HousePlants – Dry Goods

One of the best things about the pandemic is that it has afforded musicians the opportunity to bring forwards lots of passion projects that have been on the backburner or get together with friends they’ve always wanted to work with.

One of the best examples of this is Houseplants, an unexpected Irish supergroup of sorts which sees electronic producer Daithi joining forces with Bell X1 frontman Paul Noonan – a combination which we first saw on the track Take The Wheel from Daithi’s 2019 album ‘L.O.S.S.’.

‘Dry Goods’ sees the duo exploring where they could take that initial collaboration and the results are engrossing. Daithi’s spacious electro soundscapes the perfect foil for Noonan’s trademark blitzkrieg of observational lyrics.

With tracks such as Companero, Window Pane and What’s With All The Pine, Houseplants are primed to become the perfect 2am festival band to get blissed out to and dance the night away.

Bicep – Isles

Having been designed to bring the party to your house during the pandemic Northern Ireland’s Bicep more than succeeded with their second album ‘Isles’. The London-based duo have racked up over 78 million streams since the album was released last January going straight to No.2 in the UK charts, while the success of singles such as Atlas and Apricots earned them Brit nominations for Best New Artist and Best British Group.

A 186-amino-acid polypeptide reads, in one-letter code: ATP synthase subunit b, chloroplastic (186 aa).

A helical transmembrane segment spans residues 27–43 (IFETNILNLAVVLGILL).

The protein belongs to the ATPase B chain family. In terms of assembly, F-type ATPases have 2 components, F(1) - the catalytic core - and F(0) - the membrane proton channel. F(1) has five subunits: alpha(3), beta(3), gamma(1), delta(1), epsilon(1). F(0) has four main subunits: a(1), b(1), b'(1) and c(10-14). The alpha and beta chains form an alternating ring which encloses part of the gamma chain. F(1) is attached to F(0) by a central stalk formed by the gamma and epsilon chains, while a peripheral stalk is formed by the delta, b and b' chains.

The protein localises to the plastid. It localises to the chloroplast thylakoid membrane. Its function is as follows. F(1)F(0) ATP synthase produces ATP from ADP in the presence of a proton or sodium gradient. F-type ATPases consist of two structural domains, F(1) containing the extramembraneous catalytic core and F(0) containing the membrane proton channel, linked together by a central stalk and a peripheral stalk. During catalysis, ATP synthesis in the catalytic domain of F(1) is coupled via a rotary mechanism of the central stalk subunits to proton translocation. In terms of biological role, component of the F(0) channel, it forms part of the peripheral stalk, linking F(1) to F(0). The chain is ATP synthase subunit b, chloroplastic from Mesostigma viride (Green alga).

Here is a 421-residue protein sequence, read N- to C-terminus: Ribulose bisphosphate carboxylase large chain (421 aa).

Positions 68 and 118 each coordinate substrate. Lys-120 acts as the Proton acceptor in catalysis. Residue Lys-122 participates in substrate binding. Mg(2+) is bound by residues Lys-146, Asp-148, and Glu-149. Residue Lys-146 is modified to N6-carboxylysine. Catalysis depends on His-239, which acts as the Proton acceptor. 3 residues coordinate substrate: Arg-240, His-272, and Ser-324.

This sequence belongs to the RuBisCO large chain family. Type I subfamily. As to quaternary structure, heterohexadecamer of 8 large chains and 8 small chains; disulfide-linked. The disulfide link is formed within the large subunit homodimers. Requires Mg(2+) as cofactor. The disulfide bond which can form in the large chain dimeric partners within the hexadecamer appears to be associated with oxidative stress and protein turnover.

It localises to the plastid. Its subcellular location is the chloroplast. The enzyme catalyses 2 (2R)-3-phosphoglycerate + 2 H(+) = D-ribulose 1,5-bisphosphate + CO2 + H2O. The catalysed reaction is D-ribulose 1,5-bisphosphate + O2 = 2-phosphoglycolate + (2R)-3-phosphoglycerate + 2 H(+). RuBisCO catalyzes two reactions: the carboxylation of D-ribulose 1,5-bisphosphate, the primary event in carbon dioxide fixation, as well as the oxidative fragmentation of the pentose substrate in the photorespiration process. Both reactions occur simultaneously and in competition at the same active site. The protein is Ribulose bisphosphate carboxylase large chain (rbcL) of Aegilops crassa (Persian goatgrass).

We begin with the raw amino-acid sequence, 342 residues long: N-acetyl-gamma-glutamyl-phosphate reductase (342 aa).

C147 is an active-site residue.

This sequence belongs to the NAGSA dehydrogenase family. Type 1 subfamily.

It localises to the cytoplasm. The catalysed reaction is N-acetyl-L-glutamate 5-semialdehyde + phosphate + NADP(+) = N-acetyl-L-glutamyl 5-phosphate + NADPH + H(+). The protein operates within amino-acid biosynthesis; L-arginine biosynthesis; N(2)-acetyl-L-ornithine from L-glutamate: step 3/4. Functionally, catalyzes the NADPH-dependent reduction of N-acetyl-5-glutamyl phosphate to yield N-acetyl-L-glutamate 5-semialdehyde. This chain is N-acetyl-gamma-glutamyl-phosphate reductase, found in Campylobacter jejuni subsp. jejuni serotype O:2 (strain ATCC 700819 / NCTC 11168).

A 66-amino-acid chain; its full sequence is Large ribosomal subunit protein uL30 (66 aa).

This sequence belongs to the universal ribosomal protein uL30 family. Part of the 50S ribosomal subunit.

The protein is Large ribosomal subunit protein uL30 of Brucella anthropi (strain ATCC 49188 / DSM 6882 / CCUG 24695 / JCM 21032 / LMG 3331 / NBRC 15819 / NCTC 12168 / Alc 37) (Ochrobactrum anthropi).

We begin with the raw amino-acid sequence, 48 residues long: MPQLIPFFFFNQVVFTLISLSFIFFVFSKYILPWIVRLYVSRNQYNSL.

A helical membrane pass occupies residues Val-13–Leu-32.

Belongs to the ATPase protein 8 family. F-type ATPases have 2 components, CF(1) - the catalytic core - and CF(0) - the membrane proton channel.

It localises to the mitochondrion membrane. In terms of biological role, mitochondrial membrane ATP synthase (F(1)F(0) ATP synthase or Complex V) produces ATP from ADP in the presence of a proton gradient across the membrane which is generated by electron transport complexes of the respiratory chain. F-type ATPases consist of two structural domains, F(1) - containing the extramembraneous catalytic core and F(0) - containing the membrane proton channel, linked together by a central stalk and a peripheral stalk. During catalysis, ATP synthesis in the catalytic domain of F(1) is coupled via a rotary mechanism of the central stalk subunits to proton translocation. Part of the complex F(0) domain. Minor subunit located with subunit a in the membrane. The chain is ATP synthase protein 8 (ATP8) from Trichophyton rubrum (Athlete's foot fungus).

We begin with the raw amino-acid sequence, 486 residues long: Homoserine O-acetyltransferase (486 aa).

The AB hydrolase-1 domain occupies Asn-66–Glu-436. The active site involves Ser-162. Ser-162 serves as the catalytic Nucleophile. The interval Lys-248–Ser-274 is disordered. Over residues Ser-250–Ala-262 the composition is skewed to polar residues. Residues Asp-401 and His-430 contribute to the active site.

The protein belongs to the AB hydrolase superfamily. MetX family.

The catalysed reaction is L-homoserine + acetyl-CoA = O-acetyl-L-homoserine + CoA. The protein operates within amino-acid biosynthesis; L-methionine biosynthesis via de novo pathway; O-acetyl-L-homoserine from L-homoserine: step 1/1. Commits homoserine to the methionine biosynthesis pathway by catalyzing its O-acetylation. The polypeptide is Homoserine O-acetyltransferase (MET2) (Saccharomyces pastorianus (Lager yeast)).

And it’s easy to see why, ‘Isles’ brings forth the full power of the duo’s 12 years together DJing and producing to create a multi-faceted blissful swirl of sounds perfect to get the blood pumping in your kitchen disco or to drift away in bed to.

John Francis Flynn - I Would Not Live Always

Following in the footsteps of the likes of Lankum, John Francis Flynn is the latest act to breathe credibility into that most maligned and mistreated genres, traditional Irish music.

‘I Would Not Live Always’ is a beautifully rendered ramble around the darker edges of life. John Francis Flynn’s granite voice - almost as big as the man himself - decants dank, guttural wisdom across a gutsy selection of traditional outings.

Clearly, Flynn isn’t afraid to take chances as illustrated by the album’s centrepiece, the astounding three-part Bring Me Home which clocks in at a combined 11-and-a-half minutes. Nor is he afraid to eschew the new, utilising loops via a Tascam tape machine culminating in the duelling whistles of Chaney’s Tape Dream.

'I Would Not Live Always 'is as bracing and surprising as a dip in the sea on St. Stephen’s Day

Mick Flannery & Susan O'Neill - In The Game

The long-awaited collaborative album from Mick Flannery and Susan O’Neill is the perfect marriage of their individual musical visions. Often with such collaborations there is a clear leader and sidekick relationship but that doesn’t seem to be the case here.

‘In The Game’ showcases the talents of Flannery and O’Neill in equal measure with both seemingly dipping the lead role for the benefit of the source material. A classy collection of piano led soul-tinged country ballads ornamented throughout by fine string arrangements.

With tracks of the quality of Play With The Mind and Baby Talk it’s easy to see how the duo caught the attention of Phoebe Bridgers for whom they opened for in America earlier this year.